Inspiration can be found anywhere, and in my work I always aim to pay homage to the beauty that comes from the four corners of the world. ‘Monsoon’, a wallpaper I designed as part of my collection with Christopher Farr, is one such design where its inspiration truly touched me.
A graphic grasscloth wall covering, the idea for ‘Monsoon’ truly came to life in the tribal villages of Hazaribagh in northeastern India.
In Hazaribagh, mud homes are adorned with lyrical, graphic murals known as Khovar. These designs are painted by the women of the village as part of a traditional annual ritual symbolising fertility and taking place each spring during the tribe’s marital season.
The technique in which these wonderfully figurative scenes are painted is called ‘sgraffito’. A layer of dark charcoal earth is applied to the exterior of the mud homes and left to dry. The walls are then covered with a pale kaolin clay. Before this coat of lighter coloured earth dries, the women use their hands to brush and scrape away the lighter earth, turning the walls of their homes into large folkloric canvases.
I was drawn to the scale of the black and white silhouettes, rich with expression and raw beauty, but I was also touched by the transience of the pieces. Every year when the annual monsoon rains arrive, the murals are washed away, leaving behind a blank canvas for the year to come: hence the name of my Christopher Farr wallpaper. Their ephemeral quality made these murals all the more special and it inspired me to create a wallpaper to pay tribute to these artworks with their short life span.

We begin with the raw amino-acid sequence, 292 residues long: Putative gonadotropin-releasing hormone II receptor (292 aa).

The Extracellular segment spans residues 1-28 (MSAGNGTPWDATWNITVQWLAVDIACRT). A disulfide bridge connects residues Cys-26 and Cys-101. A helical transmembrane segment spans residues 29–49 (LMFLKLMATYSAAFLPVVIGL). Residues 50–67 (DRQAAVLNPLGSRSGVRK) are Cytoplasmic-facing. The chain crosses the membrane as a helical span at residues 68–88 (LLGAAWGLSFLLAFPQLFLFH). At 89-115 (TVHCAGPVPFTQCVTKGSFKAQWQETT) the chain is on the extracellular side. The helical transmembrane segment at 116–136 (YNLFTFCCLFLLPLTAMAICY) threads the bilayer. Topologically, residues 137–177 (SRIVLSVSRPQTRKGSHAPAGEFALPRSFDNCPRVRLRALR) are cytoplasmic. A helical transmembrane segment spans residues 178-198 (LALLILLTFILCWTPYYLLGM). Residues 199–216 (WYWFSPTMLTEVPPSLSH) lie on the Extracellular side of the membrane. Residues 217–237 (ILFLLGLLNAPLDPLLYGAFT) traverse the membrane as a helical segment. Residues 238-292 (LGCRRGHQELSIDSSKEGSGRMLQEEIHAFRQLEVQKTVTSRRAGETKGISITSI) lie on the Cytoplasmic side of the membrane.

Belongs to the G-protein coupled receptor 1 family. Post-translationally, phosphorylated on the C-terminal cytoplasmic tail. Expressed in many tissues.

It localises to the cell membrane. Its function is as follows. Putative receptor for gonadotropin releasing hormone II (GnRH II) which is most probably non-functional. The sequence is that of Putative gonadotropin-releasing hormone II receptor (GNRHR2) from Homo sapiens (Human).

‘Monsoon’ comes in three colour ways, a subtle Ecru, a cobalt blue and a more traditional charcoal colourway. I chose to print ‘Monsoon’ on a grass cloth to provide a more raw and textural background rather than a traditional wallpaper.
We used ‘Monsoon’ in our Lafayette dining room at Crosby Street Hotel in Manhattan. In windowless rooms, I always love to transport people and allow them to step into another world. I paired the wallpaper with a set of vintage maps in perspex lining one wall and a neoclassical gilded mirror to bring an eclectic touch to the room.
I hope this post transports you across lands and oceans as it did for me when I first discovered the wonders of the painted forest villages of Hazaribagh.